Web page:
On May 22, Brannon Finney, owner of the crabber-tender-longliner Alaskan Girl (ex-Kamilar), was charged an $8,000 fine, plus a $2,000 National Fish and Wildlife Foundation community service payment, as well as a requirement to complete 40 hours of community service. Finney will also be on probation for 18 months and is required to post a public apology.

Finney had pleaded guilty to one charge of an unlawful discharge of a pollutant in violation of the Clean Water Act. The incident took place on June 15, 2017, en route from Petersburg to Wrangell, Alaska.

Finney, of Bellingham, Wash., was hosting a videographer onboard as a test run for a potential reality show, when she directed her crew to pour 8 tons of sandblasting waste from brailer bags into the Sumner Straits. The mixture included paint chips but was primarily composed of copper slag dust used to remove the paint.

The load would have cost $1,460 to dispose of in port. Finney claims, as she wrote to NF, that she was told the waste was not hazardous and that she had even considered delivering it to her mother as fill for her landscaping. That plan didn't pan out, she says, because she would only have been able to unload it one pickup load at a time. With the season opening bearing down on her, Finney opted to dump the load instead.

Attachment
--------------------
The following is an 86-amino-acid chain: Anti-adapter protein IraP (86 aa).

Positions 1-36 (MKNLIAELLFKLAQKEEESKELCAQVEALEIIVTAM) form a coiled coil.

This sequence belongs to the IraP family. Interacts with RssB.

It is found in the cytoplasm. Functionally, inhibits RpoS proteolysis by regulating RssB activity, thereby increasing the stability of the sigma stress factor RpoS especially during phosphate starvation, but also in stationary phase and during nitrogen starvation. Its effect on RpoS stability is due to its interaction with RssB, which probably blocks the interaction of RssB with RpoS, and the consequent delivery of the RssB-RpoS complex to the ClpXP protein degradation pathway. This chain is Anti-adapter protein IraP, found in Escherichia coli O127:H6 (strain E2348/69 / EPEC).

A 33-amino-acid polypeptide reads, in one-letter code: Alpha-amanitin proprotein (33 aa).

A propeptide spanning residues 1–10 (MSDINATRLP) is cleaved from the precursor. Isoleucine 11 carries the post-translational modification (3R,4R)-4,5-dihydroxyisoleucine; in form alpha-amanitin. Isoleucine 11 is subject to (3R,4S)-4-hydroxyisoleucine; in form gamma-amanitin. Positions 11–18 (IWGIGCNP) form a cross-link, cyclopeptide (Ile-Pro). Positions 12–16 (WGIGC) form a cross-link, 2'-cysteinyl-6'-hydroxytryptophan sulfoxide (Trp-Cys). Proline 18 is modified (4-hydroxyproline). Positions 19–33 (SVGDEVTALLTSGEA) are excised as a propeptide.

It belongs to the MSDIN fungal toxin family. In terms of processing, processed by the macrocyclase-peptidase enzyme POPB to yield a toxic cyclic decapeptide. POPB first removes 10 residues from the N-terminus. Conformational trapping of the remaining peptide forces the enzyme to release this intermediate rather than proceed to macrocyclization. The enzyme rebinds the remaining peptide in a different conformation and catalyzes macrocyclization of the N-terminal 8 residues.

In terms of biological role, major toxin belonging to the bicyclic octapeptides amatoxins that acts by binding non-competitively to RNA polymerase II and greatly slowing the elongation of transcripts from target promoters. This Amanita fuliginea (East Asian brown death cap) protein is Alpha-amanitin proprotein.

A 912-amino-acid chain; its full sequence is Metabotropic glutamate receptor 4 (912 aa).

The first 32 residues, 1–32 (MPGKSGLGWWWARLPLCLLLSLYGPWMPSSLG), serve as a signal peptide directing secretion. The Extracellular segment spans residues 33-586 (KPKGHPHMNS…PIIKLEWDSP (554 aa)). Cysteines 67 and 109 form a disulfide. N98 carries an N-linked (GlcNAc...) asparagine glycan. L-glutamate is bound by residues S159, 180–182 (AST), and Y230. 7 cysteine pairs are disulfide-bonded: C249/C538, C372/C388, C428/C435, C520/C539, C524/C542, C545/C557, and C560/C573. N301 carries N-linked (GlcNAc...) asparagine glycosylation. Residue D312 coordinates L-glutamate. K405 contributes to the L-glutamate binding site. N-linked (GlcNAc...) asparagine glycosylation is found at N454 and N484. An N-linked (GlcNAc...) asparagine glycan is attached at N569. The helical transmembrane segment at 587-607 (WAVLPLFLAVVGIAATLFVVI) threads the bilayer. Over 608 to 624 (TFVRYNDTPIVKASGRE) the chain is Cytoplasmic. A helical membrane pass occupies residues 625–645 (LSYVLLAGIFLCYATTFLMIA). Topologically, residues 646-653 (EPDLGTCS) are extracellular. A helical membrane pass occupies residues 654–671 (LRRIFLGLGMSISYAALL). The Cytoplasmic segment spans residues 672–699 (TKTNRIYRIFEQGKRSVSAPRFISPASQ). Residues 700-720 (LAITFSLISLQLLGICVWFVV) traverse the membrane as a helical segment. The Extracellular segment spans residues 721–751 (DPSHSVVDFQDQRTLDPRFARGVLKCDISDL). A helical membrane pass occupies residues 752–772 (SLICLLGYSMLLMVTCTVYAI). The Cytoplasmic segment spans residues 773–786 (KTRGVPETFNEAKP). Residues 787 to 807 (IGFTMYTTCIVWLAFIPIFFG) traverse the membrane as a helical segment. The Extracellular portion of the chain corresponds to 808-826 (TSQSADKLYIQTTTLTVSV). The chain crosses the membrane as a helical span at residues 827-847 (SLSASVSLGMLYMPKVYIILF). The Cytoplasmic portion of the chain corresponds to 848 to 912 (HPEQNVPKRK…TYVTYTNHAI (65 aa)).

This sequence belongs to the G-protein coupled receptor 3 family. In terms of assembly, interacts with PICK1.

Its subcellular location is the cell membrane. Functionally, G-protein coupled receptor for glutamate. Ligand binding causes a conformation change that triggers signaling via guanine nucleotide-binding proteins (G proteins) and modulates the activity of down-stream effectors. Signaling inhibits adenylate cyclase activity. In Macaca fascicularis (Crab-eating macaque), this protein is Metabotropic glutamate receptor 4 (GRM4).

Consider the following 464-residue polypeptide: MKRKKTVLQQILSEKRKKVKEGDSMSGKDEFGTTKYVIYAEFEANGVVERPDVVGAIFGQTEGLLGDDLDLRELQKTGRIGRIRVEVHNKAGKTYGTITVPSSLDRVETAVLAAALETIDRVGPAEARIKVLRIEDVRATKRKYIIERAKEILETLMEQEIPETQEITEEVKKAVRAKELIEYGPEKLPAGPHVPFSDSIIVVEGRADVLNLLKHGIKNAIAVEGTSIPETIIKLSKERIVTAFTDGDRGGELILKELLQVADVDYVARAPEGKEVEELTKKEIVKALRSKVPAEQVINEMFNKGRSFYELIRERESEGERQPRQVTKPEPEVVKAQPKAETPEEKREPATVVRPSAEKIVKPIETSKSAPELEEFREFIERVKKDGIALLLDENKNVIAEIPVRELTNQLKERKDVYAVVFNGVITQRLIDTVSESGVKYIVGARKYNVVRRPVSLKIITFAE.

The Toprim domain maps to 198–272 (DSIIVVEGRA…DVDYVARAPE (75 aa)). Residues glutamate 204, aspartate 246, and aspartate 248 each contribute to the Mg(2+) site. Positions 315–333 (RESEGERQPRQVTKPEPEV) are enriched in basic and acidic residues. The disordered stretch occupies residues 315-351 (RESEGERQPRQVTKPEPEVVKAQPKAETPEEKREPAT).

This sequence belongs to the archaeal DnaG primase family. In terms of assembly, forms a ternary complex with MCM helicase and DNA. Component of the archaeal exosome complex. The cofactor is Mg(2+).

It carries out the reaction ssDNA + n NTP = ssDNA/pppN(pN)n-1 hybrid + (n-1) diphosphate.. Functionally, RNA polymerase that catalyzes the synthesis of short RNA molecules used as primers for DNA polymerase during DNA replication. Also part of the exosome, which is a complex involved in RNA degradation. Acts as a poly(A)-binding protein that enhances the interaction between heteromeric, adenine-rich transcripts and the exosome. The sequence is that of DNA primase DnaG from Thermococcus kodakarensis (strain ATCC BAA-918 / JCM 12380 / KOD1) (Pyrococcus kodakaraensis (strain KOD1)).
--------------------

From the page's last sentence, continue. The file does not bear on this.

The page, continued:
The vessel was notorious as the Kamilar for its former owner, Arne Fuglvog, who was sentenced under the federal Lacey Act for falsifying IFQ fish tickets by misreporting fishing areas for halibut and blackcod quota landings. Fuglvog was fined $150,000. Before the conviction, Fuglvog was reportedly floated as a top candidate to head NMFS.

The U.S. Attorney's office announced the decision following Finney's plea deal.

“The quality of our waters is essential to Alaska’s fishing fleet. Fishing is one of the most important parts of our economy," said U.S. Attorney Bryan Schroder. "Protecting our waters is vital to our economy, as well as the environment.”

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Jessica Hathaway is the former editor in chief of National Fisherman.

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